St Felicissimus of Carthage St Fulk of Piacenza St Gaudiosus of Salerno St Gibitrudis St Gwinoc St Humbert St Lucian St Marcian St Quadragesimus of Policastro St Rogatian of Carthage St Rusticus of Narbonne St Sigibald of Metz — Martyrs of Nicomedia – 5 saints
Saint of the Day – 26 October – Blessed Damian dei Fulcheri OP (Died 1484) Dominican Priest and Friar, renowned Preacher – born at Fulcheri, Liguria, Italy and died in 1484 at Modena, Reggio d’Emilia, Italy of natural causes.
One of the bright lights of the fifteenth century was Damian dei Furcheri. Unfortunately we know very little about him, expect that he lived at a time and place not noted for sanctity and he was known as a holy man.
Damian was born in Furcheri, near Genoa, at the end of the fourteenth century. His people were rich and noble and also pious. We know nothing of his youth, except the not-too-revealing fact, that when he was a baby, he was kidnapped by a lunatic. His parents prayed to Our Lady and the baby was returned unharmed.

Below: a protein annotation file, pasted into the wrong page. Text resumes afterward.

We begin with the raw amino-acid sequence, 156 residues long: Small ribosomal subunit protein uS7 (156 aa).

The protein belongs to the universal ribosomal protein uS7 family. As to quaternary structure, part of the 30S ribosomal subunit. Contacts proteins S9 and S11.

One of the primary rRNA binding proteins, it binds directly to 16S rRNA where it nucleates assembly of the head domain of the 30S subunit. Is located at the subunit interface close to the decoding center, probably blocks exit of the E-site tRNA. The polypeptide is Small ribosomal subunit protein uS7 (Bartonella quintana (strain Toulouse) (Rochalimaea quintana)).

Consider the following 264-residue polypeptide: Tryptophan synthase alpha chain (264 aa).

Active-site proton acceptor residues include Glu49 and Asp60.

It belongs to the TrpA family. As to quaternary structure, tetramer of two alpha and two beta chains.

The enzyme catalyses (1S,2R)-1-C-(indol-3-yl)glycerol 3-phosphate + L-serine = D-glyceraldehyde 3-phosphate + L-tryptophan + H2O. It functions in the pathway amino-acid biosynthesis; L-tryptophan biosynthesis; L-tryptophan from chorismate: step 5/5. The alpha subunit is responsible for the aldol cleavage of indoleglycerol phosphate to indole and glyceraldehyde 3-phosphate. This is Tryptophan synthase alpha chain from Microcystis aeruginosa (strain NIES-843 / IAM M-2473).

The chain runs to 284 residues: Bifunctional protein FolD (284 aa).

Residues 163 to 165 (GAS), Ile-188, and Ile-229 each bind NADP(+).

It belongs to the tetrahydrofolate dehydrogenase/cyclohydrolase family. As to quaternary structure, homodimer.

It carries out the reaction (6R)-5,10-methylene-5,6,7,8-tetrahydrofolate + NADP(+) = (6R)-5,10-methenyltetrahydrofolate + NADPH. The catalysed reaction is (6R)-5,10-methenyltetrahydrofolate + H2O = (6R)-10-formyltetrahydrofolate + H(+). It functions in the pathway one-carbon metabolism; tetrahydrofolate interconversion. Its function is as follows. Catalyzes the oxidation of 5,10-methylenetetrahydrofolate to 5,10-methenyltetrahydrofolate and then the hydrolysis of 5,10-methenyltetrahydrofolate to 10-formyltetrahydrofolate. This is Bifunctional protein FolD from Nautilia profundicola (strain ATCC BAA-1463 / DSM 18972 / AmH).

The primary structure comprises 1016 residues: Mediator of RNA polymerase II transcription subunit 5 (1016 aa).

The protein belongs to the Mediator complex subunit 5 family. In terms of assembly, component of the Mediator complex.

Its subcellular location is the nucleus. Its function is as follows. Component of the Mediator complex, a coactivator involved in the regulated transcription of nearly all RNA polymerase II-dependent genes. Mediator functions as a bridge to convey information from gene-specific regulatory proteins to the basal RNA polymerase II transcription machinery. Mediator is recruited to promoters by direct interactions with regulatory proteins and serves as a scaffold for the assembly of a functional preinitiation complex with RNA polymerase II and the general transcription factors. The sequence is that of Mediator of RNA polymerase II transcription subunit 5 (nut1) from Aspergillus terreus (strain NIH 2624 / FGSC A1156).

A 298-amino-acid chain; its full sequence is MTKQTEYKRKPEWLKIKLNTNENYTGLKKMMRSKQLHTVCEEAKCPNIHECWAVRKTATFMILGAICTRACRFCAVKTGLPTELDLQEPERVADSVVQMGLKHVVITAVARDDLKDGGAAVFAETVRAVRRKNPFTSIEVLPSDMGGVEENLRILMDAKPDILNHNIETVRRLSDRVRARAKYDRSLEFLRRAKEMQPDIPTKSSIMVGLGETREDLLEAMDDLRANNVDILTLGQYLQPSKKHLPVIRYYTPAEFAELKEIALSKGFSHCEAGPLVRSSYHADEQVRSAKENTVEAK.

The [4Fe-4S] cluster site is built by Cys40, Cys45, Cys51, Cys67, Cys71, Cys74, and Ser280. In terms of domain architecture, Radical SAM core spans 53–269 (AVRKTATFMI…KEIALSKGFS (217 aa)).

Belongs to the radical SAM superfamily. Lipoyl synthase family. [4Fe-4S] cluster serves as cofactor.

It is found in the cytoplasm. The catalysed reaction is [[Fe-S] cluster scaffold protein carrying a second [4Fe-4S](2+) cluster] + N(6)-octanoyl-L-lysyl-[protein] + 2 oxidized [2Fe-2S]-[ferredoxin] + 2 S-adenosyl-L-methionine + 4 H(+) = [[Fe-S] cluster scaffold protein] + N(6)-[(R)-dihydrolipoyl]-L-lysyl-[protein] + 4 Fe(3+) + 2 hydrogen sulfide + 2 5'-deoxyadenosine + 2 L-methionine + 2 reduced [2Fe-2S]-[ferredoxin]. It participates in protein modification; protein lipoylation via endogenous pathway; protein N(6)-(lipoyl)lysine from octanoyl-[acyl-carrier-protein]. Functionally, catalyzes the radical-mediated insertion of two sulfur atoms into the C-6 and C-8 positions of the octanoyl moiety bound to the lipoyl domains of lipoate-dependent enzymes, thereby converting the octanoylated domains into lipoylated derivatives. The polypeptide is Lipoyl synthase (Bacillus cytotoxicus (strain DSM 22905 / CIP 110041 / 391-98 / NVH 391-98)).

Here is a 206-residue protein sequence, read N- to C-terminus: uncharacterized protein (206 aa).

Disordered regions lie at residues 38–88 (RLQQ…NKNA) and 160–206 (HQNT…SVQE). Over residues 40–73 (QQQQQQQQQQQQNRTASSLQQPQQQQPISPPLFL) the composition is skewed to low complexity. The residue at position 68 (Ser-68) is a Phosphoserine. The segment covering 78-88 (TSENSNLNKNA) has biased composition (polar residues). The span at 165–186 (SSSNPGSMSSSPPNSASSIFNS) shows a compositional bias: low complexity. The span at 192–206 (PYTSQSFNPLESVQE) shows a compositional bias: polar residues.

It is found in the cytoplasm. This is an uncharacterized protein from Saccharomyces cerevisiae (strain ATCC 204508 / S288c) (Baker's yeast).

Damian entered the Order of Preachers at Genoa and became a diligent student and a model Dominican. He was to be known especially for his preaching. The field of his endeavours was Italy. He seems never to have left the country.
By the force of his preaching, he inspired many hundreds of sinners to repentance and, since the fifteenth century produced many sinners who needed such preaching, he was kept supplied with works for a long lifetime.
Damian died in a little village near Modena, in 1884 and immediately became the object of much pious speculation, because of the miracles worked at his tomb. He was not, however, Beatified until 1848, though his relics were by that time widely distributed and his cult well known.
Blessed Damian was Beatified on 4 August 1848 by Blessed Pope Pius IX.
Prayer God of truth, for the salvation of the faithful You endowed Blessed Damian with wondrous virtues and powers of speech. Through his prayers, may we hear Your word with an open heart and hold fast to it with patience. We ask this through our Lord Jesus Christ, Your Son, who lives and reigns with You and the Holy Spirit, one God, forever and ever. Amen